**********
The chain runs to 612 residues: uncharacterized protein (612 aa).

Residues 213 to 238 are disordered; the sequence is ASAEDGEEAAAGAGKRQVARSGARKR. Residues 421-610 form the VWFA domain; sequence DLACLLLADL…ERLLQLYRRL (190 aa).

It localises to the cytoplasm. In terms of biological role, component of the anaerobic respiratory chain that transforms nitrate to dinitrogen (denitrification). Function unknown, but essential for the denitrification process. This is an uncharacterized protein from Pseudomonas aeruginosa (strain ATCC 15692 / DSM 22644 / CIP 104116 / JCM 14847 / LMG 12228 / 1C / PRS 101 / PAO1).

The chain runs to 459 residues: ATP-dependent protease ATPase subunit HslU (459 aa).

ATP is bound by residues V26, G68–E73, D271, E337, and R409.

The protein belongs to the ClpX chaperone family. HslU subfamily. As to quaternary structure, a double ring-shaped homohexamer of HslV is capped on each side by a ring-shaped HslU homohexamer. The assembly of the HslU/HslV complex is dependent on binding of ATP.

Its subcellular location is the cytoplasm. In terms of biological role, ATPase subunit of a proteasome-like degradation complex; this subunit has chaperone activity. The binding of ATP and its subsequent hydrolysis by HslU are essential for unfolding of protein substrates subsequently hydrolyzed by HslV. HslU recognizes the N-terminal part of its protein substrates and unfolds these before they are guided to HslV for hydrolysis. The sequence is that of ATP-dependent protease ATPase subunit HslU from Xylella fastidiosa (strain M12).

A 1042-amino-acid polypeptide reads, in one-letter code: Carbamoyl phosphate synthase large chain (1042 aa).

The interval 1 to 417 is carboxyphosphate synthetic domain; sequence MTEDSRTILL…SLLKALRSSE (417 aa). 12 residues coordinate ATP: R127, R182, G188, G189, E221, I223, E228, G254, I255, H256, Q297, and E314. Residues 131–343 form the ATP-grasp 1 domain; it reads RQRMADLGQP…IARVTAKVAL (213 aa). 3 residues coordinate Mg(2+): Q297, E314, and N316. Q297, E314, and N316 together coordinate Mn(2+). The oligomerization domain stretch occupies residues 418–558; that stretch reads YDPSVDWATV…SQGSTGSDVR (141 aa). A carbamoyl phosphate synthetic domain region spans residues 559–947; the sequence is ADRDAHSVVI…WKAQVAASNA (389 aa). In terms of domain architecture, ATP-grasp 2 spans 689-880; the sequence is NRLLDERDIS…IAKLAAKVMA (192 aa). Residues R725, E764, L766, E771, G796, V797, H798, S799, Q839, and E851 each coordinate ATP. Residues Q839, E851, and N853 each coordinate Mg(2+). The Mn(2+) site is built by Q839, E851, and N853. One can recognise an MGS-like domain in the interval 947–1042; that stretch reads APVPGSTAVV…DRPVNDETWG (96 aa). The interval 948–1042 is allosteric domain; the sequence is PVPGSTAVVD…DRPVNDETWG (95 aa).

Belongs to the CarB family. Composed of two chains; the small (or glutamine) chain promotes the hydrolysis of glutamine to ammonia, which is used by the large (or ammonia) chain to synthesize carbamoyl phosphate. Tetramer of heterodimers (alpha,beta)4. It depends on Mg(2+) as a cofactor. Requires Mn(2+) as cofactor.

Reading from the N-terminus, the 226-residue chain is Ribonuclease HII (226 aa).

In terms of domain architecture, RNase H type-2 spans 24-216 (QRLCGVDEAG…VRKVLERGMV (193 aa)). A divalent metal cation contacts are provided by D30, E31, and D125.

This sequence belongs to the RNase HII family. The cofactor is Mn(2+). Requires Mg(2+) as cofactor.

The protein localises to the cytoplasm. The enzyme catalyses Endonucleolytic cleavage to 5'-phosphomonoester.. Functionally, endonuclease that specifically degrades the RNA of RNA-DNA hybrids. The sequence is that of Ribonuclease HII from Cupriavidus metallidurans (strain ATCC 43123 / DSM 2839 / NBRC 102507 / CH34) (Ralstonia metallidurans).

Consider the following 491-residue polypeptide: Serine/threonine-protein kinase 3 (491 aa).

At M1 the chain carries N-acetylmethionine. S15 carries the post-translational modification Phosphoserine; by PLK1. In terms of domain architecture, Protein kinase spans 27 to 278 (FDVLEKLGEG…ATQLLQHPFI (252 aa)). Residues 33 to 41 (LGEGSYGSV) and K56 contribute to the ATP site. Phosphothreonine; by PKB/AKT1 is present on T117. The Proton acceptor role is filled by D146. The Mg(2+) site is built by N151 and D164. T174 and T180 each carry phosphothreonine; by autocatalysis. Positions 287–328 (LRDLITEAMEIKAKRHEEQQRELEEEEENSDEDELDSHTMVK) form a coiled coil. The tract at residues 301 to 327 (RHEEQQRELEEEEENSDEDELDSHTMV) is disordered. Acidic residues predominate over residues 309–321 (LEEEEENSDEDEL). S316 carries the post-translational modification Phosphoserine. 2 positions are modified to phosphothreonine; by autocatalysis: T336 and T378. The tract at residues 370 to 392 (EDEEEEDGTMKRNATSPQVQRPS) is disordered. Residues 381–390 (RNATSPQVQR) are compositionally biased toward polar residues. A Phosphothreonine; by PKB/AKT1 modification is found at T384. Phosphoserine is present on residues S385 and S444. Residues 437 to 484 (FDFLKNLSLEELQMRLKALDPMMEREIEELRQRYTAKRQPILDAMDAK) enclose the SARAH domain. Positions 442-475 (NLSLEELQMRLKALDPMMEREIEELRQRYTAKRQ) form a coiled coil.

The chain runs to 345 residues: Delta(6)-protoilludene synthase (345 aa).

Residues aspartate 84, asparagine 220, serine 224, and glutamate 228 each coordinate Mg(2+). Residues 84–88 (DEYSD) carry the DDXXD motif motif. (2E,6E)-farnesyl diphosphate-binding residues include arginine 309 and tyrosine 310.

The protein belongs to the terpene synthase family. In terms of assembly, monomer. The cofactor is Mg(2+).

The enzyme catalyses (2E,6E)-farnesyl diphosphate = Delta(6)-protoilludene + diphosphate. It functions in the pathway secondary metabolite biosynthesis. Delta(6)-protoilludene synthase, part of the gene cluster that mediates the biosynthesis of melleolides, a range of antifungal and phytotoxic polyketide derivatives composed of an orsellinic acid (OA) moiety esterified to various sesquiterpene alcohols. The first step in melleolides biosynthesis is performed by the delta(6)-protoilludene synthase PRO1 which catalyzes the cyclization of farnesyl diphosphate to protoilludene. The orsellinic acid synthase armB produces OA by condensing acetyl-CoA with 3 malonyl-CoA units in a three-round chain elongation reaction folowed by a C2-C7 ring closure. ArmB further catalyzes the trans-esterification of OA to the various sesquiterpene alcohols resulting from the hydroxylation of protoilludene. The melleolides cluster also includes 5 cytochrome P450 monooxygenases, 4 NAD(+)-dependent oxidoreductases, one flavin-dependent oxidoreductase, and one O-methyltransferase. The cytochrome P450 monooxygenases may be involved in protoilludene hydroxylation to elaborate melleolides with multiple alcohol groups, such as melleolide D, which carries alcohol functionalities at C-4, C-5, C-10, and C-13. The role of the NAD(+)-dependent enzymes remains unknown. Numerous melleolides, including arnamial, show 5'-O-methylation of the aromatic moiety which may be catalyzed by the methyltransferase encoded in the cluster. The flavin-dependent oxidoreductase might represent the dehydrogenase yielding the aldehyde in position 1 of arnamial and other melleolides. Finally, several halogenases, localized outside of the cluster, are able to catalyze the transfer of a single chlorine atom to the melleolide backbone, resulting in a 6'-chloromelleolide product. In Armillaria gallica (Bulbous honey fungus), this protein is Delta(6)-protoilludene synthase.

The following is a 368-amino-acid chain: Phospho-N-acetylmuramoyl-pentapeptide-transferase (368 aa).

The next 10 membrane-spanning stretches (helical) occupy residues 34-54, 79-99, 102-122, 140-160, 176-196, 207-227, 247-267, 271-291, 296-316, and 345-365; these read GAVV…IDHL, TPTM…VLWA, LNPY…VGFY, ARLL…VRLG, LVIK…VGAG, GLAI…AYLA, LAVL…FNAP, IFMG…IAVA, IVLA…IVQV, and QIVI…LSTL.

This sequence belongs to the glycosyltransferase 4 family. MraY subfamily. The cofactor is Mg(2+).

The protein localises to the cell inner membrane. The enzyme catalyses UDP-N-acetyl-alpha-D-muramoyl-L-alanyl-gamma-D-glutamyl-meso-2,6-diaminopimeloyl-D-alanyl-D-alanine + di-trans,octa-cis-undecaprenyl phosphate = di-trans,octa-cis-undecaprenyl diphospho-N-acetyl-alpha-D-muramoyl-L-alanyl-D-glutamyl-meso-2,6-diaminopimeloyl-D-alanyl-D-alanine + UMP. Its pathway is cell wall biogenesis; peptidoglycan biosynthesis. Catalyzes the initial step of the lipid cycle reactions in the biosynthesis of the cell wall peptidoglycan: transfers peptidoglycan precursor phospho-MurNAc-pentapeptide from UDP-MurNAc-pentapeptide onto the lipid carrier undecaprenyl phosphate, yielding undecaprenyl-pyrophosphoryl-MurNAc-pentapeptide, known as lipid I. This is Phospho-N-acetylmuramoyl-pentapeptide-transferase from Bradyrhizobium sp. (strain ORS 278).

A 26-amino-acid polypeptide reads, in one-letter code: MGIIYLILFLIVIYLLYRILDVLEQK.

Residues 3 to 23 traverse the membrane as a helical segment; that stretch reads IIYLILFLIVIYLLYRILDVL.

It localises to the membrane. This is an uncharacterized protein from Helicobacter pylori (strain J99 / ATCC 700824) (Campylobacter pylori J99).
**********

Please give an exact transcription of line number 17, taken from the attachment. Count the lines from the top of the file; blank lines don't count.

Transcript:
The chain runs to 345 residues: Delta(6)-protoilludene synthase (345 aa).